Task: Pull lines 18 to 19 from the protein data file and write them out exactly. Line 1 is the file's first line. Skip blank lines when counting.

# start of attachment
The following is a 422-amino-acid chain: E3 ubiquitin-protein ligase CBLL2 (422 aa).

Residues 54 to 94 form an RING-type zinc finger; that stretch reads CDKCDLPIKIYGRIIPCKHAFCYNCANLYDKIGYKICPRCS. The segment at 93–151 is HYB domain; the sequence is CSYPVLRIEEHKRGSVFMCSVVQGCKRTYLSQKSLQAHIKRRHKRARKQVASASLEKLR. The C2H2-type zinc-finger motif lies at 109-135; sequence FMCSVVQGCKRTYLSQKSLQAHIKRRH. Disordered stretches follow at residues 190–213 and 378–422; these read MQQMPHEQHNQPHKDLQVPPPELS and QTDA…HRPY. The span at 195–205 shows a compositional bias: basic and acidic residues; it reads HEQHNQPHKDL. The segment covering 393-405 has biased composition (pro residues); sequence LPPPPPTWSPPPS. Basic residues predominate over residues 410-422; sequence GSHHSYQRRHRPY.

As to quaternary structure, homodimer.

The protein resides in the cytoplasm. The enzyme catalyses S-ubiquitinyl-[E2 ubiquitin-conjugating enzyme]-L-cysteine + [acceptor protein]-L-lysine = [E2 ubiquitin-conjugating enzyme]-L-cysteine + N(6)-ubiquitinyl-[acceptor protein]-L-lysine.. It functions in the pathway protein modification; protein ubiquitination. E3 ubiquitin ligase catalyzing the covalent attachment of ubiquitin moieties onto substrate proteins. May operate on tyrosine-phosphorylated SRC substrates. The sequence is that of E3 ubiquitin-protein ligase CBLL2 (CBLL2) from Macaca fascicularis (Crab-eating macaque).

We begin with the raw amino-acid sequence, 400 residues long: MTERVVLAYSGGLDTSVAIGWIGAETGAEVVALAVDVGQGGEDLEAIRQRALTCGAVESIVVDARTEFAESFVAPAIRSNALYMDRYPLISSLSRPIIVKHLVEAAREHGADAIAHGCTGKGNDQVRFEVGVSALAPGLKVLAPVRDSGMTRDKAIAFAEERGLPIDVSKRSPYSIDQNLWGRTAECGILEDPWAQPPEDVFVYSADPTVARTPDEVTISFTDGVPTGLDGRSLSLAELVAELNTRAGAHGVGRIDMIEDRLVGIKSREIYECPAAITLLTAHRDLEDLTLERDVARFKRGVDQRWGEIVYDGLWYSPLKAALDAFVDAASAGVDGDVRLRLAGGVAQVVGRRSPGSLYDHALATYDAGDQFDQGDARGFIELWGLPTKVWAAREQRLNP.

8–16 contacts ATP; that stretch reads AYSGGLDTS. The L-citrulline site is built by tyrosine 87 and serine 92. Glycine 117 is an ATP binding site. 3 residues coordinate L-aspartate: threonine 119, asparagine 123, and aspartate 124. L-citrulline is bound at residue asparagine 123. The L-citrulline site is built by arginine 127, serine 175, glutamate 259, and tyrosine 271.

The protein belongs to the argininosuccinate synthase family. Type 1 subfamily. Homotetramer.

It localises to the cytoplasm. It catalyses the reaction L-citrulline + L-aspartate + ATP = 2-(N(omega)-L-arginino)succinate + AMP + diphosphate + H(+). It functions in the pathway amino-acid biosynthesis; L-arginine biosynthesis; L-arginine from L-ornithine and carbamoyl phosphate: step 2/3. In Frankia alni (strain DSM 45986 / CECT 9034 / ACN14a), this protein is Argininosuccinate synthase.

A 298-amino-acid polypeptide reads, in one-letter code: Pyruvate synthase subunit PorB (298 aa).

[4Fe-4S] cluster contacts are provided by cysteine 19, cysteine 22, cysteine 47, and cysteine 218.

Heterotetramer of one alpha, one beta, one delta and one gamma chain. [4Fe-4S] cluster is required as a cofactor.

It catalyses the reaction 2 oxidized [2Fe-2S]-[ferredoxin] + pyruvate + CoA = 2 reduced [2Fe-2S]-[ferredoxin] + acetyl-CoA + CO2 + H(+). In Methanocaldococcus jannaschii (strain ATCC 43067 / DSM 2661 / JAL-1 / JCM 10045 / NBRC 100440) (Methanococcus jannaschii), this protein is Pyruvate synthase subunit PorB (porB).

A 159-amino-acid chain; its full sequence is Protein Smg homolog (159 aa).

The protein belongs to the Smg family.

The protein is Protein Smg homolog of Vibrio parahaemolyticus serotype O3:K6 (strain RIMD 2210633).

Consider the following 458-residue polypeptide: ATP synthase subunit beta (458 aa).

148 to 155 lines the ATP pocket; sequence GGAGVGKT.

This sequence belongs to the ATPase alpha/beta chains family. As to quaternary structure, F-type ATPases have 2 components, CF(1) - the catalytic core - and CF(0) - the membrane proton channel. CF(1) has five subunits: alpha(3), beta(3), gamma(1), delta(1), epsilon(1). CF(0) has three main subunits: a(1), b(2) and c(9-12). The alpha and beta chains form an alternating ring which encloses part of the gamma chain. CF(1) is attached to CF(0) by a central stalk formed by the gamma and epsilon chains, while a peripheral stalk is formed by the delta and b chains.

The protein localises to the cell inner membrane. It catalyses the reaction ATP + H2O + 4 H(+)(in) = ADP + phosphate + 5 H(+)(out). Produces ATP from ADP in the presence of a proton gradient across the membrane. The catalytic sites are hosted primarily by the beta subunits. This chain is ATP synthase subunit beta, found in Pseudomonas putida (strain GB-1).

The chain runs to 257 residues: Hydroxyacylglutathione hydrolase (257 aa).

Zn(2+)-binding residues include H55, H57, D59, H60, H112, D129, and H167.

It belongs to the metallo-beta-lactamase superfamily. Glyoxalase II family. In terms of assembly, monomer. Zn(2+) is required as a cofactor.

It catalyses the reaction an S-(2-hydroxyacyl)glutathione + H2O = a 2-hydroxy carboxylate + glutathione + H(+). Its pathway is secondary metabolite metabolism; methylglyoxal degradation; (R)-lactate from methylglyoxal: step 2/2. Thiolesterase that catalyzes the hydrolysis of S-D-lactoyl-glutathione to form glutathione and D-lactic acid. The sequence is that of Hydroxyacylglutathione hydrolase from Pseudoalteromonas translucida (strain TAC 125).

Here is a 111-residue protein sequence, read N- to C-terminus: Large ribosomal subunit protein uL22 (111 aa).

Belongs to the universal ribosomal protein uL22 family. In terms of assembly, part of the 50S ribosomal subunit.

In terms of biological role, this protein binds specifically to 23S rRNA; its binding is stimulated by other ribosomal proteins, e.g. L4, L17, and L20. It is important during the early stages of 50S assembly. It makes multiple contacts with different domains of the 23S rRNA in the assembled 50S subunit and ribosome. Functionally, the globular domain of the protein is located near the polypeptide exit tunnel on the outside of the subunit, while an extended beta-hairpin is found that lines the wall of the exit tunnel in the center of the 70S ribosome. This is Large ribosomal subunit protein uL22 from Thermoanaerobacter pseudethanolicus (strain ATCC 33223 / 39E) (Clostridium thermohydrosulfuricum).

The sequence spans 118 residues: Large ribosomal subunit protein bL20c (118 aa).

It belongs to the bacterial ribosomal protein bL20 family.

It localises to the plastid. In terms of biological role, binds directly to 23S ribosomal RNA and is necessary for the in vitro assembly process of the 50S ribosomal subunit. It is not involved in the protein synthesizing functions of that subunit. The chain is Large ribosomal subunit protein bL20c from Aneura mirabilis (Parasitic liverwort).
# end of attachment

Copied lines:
This sequence belongs to the ATPase alpha/beta chains family. As to quaternary structure, F-type ATPases have 2 components, CF(1) - the catalytic core - and CF(0) - the membrane proton channel. CF(1) has five subunits: alpha(3), beta(3), gamma(1), delta(1), epsilon(1). CF(0) has three main subunits: a(1), b(2) and c(9-12). The alpha and beta chains form an alternating ring which encloses part of the gamma chain. CF(1) is attached to CF(0) by a central stalk formed by the gamma and epsilon chains, while a peripheral stalk is formed by the delta and b chains.

The protein localises to the cell inner membrane. It catalyses the reaction ATP + H2O + 4 H(+)(in) = ADP + phosphate + 5 H(+)(out). Produces ATP from ADP in the presence of a proton gradient across the membrane. The catalytic sites are hosted primarily by the beta subunits. This chain is ATP synthase subunit beta, found in Pseudomonas putida (strain GB-1).